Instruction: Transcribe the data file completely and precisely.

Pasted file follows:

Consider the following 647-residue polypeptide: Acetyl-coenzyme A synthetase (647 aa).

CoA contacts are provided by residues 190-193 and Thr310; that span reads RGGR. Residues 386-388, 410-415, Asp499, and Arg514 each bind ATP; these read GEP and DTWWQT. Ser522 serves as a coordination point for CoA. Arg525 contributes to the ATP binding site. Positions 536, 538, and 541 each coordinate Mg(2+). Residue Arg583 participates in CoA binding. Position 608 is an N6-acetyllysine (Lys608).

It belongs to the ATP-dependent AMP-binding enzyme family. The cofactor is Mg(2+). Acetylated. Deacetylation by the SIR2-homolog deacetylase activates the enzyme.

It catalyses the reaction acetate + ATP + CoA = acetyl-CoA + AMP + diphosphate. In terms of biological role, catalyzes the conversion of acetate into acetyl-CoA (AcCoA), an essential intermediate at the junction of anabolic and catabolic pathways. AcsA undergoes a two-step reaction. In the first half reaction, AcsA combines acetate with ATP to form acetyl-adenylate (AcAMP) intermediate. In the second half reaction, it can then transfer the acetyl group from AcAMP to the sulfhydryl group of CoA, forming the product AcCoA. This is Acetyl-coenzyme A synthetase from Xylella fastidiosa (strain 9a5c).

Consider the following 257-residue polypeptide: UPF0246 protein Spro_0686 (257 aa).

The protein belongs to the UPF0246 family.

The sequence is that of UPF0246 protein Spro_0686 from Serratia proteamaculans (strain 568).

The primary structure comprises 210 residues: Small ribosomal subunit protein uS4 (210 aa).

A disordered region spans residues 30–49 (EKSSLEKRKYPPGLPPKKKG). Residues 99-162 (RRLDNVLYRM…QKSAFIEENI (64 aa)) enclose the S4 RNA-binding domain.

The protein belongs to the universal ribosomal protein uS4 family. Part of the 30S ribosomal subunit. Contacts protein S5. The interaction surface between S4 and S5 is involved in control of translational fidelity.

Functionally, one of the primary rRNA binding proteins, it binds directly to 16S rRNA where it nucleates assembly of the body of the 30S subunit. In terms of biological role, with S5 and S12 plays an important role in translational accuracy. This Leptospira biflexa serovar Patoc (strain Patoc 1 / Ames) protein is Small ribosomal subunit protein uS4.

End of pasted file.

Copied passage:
Consider the following 647-residue polypeptide: Acetyl-coenzyme A synthetase (647 aa).

CoA contacts are provided by residues 190-193 and Thr310; that span reads RGGR. Residues 386-388, 410-415, Asp499, and Arg514 each bind ATP; these read GEP and DTWWQT. Ser522 serves as a coordination point for CoA. Arg525 contributes to the ATP binding site. Positions 536, 538, and 541 each coordinate Mg(2+). Residue Arg583 participates in CoA binding. Position 608 is an N6-acetyllysine (Lys608).

It belongs to the ATP-dependent AMP-binding enzyme family. The cofactor is Mg(2+). Acetylated. Deacetylation by the SIR2-homolog deacetylase activates the enzyme.

It catalyses the reaction acetate + ATP + CoA = acetyl-CoA + AMP + diphosphate. In terms of biological role, catalyzes the conversion of acetate into acetyl-CoA (AcCoA), an essential intermediate at the junction of anabolic and catabolic pathways. AcsA undergoes a two-step reaction. In the first half reaction, AcsA combines acetate with ATP to form acetyl-adenylate (AcAMP) intermediate. In the second half reaction, it can then transfer the acetyl group from AcAMP to the sulfhydryl group of CoA, forming the product AcCoA. This is Acetyl-coenzyme A synthetase from Xylella fastidiosa (strain 9a5c).

Consider the following 257-residue polypeptide: UPF0246 protein Spro_0686 (257 aa).

The protein belongs to the UPF0246 family.

The sequence is that of UPF0246 protein Spro_0686 from Serratia proteamaculans (strain 568).

The primary structure comprises 210 residues: Small ribosomal subunit protein uS4 (210 aa).

A disordered region spans residues 30–49 (EKSSLEKRKYPPGLPPKKKG). Residues 99-162 (RRLDNVLYRM…QKSAFIEENI (64 aa)) enclose the S4 RNA-binding domain.

The protein belongs to the universal ribosomal protein uS4 family. Part of the 30S ribosomal subunit. Contacts protein S5. The interaction surface between S4 and S5 is involved in control of translational fidelity.

Functionally, one of the primary rRNA binding proteins, it binds directly to 16S rRNA where it nucleates assembly of the body of the 30S subunit. In terms of biological role, with S5 and S12 plays an important role in translational accuracy. This Leptospira biflexa serovar Patoc (strain Patoc 1 / Ames) protein is Small ribosomal subunit protein uS4.